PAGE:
French properties: what changed during the summer

The Summer is nearly over, kids are back to school and your holidays seem quite distant already, that is what happens when you go back to work doesn’t it? The French have a word for this time of the year, it is called “Rentrée” literally the return. Often a time when the government passes new laws and news regulations, of course some of them will impact property management or property investments. The Sexant team has reviewed these for you and will summarise here what you have to retain for the months and years to come.


1/ Rents regulation in Paris will carry on next year. It was only implemented in the summer of 2015 and there are talks to expand this further to the whole region that is to say Île-de-France. Cities like Lille are also considering the same scheme. Basically, it sets both minimum and maximum rent price for a given properties. It is calculated from the location, the age of the building, whether the place is furnished or not and the number of rooms of course.

2/ Less financial support for around 80,000 households
On the other hand, families who are paying a high rent will get less financial support, this will affect nearly 80,000 of them all around France. The popular support often being referred to as APL will be calculated differently from now on and take into account criteria like the location of the property, the number of people living there and of course the amount of the rent.

3/ Rent back-up for population under 30
The popular scheme called Visale would guarantee unpaid rents to landlords for the first 3 years of a lease. This will now be made available to young professionals under 30.

4/ Tourist tax to be applied to hospitality platforms like AirBnB
Such platforms are under scrutiny especially in touristic places where incomes generated by the tourist tax usually are going missing. AirBnB applied it in Paris and are about to roll this out to another 20 cities in France. You will recognise other touristic hot spots here: Ajaccio, Annecy, Antibes, Avignon, Biarritz, Bordeaux, Cannes, Chamonix, La Rochelle, Lille, Lyon, Marseille, Montpellier, Nantes, Nice, Paris, Saint-Malo, Strasbourg and Toulouse.


1/ Additional interest-free loan for certain types of home renovation
Following on the success of the ECO-PTZ loan, the French government is introducing a complementary loan for your home providing it is around sustainable energy and insulation. The amount of both loans combined cannot be higher than 30,000 Euros. Also you have to hire a professional who has been certified with environmentally friendly techniques.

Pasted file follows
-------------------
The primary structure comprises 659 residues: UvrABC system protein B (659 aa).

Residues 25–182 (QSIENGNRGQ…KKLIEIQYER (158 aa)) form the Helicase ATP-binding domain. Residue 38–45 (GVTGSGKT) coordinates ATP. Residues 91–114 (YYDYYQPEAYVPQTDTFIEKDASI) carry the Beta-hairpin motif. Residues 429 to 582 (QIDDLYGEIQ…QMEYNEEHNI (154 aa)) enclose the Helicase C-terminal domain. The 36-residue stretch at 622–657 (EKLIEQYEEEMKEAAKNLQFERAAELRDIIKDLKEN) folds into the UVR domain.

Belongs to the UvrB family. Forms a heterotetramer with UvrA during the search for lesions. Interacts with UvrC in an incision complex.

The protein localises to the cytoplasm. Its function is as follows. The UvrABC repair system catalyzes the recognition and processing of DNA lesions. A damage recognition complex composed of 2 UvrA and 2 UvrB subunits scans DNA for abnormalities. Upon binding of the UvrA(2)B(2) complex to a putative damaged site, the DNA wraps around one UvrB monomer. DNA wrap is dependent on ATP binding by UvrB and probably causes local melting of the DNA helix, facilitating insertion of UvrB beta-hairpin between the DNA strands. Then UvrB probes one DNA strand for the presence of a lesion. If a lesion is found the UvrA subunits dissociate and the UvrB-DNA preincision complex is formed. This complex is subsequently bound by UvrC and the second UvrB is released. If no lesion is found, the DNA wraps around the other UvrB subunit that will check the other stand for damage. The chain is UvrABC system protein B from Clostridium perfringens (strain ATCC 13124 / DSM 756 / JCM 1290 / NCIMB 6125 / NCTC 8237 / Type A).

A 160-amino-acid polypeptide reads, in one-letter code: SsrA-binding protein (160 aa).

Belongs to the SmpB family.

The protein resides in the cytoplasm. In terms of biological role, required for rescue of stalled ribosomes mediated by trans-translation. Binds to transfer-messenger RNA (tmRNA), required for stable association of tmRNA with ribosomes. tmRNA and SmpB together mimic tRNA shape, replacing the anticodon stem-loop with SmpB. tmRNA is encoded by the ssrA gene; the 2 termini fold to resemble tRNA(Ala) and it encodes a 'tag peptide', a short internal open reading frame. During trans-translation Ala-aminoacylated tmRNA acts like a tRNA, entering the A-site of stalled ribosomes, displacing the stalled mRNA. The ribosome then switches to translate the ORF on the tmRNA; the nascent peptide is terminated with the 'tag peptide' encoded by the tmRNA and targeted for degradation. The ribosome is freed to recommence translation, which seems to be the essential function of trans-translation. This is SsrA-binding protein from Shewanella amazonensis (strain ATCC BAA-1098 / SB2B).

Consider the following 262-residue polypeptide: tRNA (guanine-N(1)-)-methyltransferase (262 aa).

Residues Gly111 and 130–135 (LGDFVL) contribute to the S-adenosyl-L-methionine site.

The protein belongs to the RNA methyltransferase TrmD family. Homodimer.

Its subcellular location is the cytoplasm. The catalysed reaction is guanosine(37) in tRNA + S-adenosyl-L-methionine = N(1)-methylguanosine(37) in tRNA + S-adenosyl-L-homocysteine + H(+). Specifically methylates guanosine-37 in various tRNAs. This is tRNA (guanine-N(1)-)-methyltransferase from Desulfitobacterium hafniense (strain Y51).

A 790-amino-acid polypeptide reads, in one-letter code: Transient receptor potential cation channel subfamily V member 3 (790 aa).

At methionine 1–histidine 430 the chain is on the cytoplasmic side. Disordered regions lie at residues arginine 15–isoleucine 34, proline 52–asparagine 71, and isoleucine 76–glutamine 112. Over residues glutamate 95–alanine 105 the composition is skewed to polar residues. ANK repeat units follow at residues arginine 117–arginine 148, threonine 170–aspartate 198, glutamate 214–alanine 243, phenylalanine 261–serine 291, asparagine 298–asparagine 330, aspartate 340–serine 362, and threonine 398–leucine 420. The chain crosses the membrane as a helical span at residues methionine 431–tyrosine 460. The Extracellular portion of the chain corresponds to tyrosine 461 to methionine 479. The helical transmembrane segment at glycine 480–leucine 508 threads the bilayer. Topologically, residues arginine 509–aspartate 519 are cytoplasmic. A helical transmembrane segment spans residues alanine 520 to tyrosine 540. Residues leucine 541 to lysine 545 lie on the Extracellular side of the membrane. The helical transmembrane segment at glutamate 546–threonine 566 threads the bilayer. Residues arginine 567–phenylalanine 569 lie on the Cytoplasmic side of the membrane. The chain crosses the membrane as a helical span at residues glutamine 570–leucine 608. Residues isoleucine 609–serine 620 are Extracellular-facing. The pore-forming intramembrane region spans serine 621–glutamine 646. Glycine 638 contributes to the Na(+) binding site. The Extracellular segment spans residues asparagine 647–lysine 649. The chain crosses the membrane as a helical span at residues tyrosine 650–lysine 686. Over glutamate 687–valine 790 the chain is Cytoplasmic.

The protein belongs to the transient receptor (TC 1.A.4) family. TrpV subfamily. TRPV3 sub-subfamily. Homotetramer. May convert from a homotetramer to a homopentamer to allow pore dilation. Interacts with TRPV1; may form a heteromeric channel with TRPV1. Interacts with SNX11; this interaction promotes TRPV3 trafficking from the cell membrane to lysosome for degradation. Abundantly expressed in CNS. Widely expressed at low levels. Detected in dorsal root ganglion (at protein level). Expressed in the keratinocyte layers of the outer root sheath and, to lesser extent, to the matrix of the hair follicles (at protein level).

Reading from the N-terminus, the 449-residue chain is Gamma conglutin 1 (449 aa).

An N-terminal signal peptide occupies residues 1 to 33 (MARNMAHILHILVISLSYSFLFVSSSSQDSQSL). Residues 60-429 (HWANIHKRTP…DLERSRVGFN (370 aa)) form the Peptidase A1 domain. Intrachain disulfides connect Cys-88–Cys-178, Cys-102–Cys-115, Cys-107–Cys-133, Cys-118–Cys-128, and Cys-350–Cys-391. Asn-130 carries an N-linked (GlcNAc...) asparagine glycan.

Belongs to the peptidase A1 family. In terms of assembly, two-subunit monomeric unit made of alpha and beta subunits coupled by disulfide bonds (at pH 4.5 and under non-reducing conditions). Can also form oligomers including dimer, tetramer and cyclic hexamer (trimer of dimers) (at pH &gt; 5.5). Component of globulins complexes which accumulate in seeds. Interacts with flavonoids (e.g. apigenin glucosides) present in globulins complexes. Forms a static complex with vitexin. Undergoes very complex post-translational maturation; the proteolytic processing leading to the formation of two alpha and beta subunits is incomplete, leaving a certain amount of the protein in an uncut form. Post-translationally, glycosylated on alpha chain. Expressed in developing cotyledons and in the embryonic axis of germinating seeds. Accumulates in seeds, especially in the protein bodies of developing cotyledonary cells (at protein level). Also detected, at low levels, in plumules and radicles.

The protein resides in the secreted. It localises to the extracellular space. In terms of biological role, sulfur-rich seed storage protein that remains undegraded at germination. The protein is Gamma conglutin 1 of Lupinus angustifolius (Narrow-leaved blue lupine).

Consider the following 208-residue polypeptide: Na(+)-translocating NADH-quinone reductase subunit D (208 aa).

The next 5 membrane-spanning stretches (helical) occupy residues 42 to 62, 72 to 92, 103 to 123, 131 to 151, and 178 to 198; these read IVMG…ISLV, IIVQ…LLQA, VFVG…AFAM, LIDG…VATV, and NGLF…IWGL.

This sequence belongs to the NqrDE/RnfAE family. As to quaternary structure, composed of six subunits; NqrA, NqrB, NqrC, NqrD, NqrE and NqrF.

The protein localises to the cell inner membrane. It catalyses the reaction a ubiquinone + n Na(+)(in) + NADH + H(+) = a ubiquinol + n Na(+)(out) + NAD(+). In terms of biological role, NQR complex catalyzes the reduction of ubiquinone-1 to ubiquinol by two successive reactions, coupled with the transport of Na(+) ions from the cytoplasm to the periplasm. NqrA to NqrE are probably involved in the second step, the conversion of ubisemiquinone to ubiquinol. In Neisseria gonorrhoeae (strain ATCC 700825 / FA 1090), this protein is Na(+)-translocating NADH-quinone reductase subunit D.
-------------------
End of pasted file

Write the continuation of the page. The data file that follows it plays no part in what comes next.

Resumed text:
2/ More transparency for borrowers
With very low interest rates and low property prices across France, it is no wonder that the loan industry is very active. But as of October 1st, creditors will have to ensure their contracts are extremely clear for example the cost of credits will have to be printed too.

3/ Lower rates for mortgage saving account “PEL”
This scheme is popular for buyers and the interest rate tends to vary,it was 4.75% in 1985, as of August 1st, 2016 it is set to 1%


1/ Lower tax for specialty residence development
This is another recent law which is going to be extended in 2017. The Censi-Boulevard law will reduce taxation to the amount of 11% of property value. This will be deducted over a period of 9 years and the residence has to offer services for students or retired people for example.

2/ Architects become compulsory for properties under 180 square yards (150 m2)
Any properties being built by individuals now require the involvement of an architect if its surface is higher than 180 square yards, it used to be 200 square yards.


1/ Passport of energy renovation expands further
After Engie, another energy provider can carry out free energy audits if your home was built before January 2000. You should consider it especially since these will be compulsory after July 2017. After the summer, electricity price decreased on average by 0.5%. As for gas, it increases by 2% if it us being used for heating.



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This entry was posted on Monday, September 12th, 2016 at 10:37 am and is filed under Energy efficient building (B.B.C. Label), Finance, French mortgage, French Property, French taxes, Living in France, Real estate market . You can follow any responses to this entry through the RSS 2.0 feed. You can leave a response, or trackback from your own site.

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